Hey redux, do you think the above techniques provide a backward compatibility? What if users turn off CSS in their browsers (if supported)? Which will be the default state?

  3. #28
    Forensic SEO Consultant Webnauts's Avatar
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    Quote Originally Posted by Webnauts
    Thanks DHTMLhelp for your comments:

    Though I have some questions:

    1. Do all browsers implement the XHTML standard, including accesskey, rather than picking and choosing which subcomponents to support?

    2. Is the standard clarified to make accesskey either a true accesskey (likely limited to US-ASCII letters, numerals, and some punctuation, irrespective of the damage this does to users of other keyboards) or an accesscharacter (which would require more than one keystroke)?

    3. Can users use some capacity other than telepathy to figure out which accesskeys have been defined, and such visual display can be controlled and styled? The UK Goverment have developed accesskey standards, which maybe the Germans really take after, but that does not suppose to mean that all countries use these standards. Or?
    Also enough of page authors use their own accesskeys, for diverse reasons.

    4. Have all conflicts with browser and operating systems, not just Windows, been worked out?
    Not using images, and therefore alt tags is an option. But what about the "title" tag? Is that backward compatible? Also when a user has iCab, the accesskeys are underlined by default. If links are underlined, users cannot recognize the accesskeys. To use CSS text-decoration none?
    What if users browser does not support CSS, or turned off?

    By the way, I just wanted to mention, that I am working on accessibility guidelines for my future web site, and the discussion here is very valuable!!!

  4. #29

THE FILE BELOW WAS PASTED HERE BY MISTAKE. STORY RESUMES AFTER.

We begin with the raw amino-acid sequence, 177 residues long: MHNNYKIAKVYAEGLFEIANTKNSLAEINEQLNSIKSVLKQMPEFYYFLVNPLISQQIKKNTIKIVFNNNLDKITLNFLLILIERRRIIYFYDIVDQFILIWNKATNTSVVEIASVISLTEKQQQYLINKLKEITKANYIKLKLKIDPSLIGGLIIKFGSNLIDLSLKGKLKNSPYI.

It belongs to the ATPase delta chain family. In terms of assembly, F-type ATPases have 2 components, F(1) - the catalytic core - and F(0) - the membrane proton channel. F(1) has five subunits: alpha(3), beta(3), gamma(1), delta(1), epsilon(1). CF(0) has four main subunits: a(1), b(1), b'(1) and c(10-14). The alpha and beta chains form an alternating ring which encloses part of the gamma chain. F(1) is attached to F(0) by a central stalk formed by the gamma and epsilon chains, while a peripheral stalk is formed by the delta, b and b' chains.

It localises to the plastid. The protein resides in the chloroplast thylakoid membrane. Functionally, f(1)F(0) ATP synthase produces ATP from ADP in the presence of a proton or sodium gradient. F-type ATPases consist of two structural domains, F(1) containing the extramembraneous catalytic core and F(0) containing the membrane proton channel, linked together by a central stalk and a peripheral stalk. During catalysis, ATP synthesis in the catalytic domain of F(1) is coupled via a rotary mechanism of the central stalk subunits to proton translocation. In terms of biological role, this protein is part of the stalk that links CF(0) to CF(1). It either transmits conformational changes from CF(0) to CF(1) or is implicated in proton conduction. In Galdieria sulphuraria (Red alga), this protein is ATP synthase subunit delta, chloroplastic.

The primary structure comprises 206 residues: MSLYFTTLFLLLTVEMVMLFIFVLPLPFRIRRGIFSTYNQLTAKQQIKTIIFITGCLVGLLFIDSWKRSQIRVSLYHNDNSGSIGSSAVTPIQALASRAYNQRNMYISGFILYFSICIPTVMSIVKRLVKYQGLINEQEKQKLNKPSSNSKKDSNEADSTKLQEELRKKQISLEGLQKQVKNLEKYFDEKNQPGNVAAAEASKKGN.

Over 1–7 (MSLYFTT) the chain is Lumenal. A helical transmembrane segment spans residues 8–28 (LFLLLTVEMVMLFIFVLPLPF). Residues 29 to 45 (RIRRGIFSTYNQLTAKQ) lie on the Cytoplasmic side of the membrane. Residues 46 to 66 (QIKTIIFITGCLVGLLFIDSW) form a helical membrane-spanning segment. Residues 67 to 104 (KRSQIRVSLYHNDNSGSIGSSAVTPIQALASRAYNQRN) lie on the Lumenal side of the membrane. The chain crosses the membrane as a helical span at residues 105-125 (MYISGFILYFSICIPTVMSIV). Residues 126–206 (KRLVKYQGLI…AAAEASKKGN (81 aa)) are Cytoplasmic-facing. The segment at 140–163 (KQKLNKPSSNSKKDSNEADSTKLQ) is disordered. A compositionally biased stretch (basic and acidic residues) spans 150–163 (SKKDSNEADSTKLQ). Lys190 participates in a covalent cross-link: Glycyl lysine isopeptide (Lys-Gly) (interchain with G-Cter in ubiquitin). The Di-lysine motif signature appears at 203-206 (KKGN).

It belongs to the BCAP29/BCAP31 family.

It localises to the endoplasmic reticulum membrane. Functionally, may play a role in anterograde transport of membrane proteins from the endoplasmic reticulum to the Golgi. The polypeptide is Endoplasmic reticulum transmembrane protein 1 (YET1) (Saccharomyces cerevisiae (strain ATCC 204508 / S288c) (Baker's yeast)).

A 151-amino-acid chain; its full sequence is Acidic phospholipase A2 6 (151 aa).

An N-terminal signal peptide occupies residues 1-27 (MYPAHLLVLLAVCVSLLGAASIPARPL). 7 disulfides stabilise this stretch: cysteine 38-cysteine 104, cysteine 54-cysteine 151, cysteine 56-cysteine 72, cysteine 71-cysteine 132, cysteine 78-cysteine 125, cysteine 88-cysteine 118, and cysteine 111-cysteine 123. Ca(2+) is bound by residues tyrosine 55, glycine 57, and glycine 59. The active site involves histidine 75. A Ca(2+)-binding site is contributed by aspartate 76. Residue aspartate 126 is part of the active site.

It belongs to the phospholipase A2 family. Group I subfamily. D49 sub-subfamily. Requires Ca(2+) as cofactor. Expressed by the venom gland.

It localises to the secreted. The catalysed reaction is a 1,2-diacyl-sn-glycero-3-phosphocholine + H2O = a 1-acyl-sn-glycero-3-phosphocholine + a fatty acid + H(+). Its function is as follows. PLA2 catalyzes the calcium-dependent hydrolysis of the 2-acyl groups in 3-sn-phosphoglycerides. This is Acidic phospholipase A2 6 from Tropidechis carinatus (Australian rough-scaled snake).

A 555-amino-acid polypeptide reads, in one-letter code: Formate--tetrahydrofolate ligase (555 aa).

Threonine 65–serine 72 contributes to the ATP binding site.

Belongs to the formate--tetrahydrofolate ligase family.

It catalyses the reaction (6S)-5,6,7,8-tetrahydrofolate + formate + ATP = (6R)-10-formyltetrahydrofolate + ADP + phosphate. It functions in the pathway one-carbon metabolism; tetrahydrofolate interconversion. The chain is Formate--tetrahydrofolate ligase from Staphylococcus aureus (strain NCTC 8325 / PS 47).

SitePoint Wizard Ian Glass's Avatar
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    Quote Originally Posted by vgarcia
    ALA seems to be very timely on this matter as well, as they just posted an article on accesskeys .
    http://www.alistapart.com/stories/accesskeys/
    I wonder about some of the things it suggests though:
    • It suggests that you show the keyboard navigation only when you hover over the link with your mouse, which frankly seems daft to me, OR when you focus on a link, which seems equally counter-intuitive to a layperson like myself. Also, only the most recent browsers support generated content with CSS, and, on Windows at least (can't say about Mac persuasions), I think only Mozilla understands ':focus'.
    • The other method it offers up is using <em> to designate the access key, but would this screw up the pronunciation of the link text in speech browsers?
    So I donno? Is the best way just to write it out like Webnauts suggested?

    Re browser support: Opera 7 (maybe 6?) I think is pretty good in this respect, but it does deviate from the standard other browsers use: press SHIFT + ESC and then press the access key. Its implementation doesn't conflict with menu commands and is pretty easy to use with one hand without covering up the keyboard as you would with your thumb on the ALT key. However, I'd think that combination would be pretty damn difficult to type with your knuckles or a head stick (there's probably some option to change the modifier in some .ini file, though)--not that you're any better off pressing a modifier + access key, in the other browsers. Another plus is that Opera readily announces access keys with its built-in "Accessibility Layout" style. :-)

    ~~Ian

  5. #30
    gingham dress, army boots... silver trophy redux's Avatar
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    Quote Originally Posted by Ian Glass
    It suggests that you show the keyboard navigation only when you hover over the link with your mouse, which frankly seems daft to me,
    good, i'm not the only one then...
    similar article that made me scratch my balding head: http://devedge.netscape.com/viewsour...eal-accesskey/

    So I donno? Is the best way just to write it out like Webnauts suggested?